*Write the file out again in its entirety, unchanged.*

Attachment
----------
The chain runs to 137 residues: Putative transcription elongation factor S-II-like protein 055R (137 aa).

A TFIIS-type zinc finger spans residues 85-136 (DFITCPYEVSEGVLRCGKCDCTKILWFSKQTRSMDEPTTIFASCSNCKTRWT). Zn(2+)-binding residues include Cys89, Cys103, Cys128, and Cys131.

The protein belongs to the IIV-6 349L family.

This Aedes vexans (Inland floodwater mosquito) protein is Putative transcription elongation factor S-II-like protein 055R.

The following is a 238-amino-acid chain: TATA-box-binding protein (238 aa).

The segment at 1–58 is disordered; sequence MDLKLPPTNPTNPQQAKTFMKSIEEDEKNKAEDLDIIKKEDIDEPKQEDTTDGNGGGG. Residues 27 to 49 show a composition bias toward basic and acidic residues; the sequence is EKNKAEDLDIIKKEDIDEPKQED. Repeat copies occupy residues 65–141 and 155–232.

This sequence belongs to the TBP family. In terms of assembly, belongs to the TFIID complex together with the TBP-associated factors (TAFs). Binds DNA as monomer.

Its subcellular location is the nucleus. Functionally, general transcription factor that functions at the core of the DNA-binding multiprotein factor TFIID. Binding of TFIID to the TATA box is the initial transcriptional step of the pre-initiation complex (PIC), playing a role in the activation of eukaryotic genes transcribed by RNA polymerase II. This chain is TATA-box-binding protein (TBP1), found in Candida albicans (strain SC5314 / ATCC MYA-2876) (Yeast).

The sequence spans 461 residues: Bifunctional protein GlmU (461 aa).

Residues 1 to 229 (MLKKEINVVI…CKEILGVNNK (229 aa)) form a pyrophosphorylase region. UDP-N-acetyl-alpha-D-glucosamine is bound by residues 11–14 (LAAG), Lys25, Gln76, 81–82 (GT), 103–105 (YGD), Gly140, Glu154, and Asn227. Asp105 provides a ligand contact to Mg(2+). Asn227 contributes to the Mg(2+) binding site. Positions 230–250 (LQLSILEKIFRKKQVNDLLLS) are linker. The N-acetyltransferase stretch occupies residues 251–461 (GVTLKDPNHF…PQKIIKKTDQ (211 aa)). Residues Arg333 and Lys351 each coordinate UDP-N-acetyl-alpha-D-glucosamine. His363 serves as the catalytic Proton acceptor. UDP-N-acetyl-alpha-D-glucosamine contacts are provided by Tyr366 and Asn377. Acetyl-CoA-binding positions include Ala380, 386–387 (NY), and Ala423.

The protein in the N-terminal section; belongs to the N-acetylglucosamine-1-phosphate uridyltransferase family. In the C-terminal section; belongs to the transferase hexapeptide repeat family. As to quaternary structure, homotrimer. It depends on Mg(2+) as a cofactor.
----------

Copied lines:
The chain runs to 137 residues: Putative transcription elongation factor S-II-like protein 055R (137 aa).

A TFIIS-type zinc finger spans residues 85-136 (DFITCPYEVSEGVLRCGKCDCTKILWFSKQTRSMDEPTTIFASCSNCKTRWT). Zn(2+)-binding residues include Cys89, Cys103, Cys128, and Cys131.

The protein belongs to the IIV-6 349L family.

This Aedes vexans (Inland floodwater mosquito) protein is Putative transcription elongation factor S-II-like protein 055R.

The following is a 238-amino-acid chain: TATA-box-binding protein (238 aa).

The segment at 1–58 is disordered; sequence MDLKLPPTNPTNPQQAKTFMKSIEEDEKNKAEDLDIIKKEDIDEPKQEDTTDGNGGGG. Residues 27 to 49 show a composition bias toward basic and acidic residues; the sequence is EKNKAEDLDIIKKEDIDEPKQED. Repeat copies occupy residues 65–141 and 155–232.

This sequence belongs to the TBP family. In terms of assembly, belongs to the TFIID complex together with the TBP-associated factors (TAFs). Binds DNA as monomer.

Its subcellular location is the nucleus. Functionally, general transcription factor that functions at the core of the DNA-binding multiprotein factor TFIID. Binding of TFIID to the TATA box is the initial transcriptional step of the pre-initiation complex (PIC), playing a role in the activation of eukaryotic genes transcribed by RNA polymerase II. This chain is TATA-box-binding protein (TBP1), found in Candida albicans (strain SC5314 / ATCC MYA-2876) (Yeast).

The sequence spans 461 residues: Bifunctional protein GlmU (461 aa).

Residues 1 to 229 (MLKKEINVVI…CKEILGVNNK (229 aa)) form a pyrophosphorylase region. UDP-N-acetyl-alpha-D-glucosamine is bound by residues 11–14 (LAAG), Lys25, Gln76, 81–82 (GT), 103–105 (YGD), Gly140, Glu154, and Asn227. Asp105 provides a ligand contact to Mg(2+). Asn227 contributes to the Mg(2+) binding site. Positions 230–250 (LQLSILEKIFRKKQVNDLLLS) are linker. The N-acetyltransferase stretch occupies residues 251–461 (GVTLKDPNHF…PQKIIKKTDQ (211 aa)). Residues Arg333 and Lys351 each coordinate UDP-N-acetyl-alpha-D-glucosamine. His363 serves as the catalytic Proton acceptor. UDP-N-acetyl-alpha-D-glucosamine contacts are provided by Tyr366 and Asn377. Acetyl-CoA-binding positions include Ala380, 386–387 (NY), and Ala423.

The protein in the N-terminal section; belongs to the N-acetylglucosamine-1-phosphate uridyltransferase family. In the C-terminal section; belongs to the transferase hexapeptide repeat family. As to quaternary structure, homotrimer. It depends on Mg(2+) as a cofactor.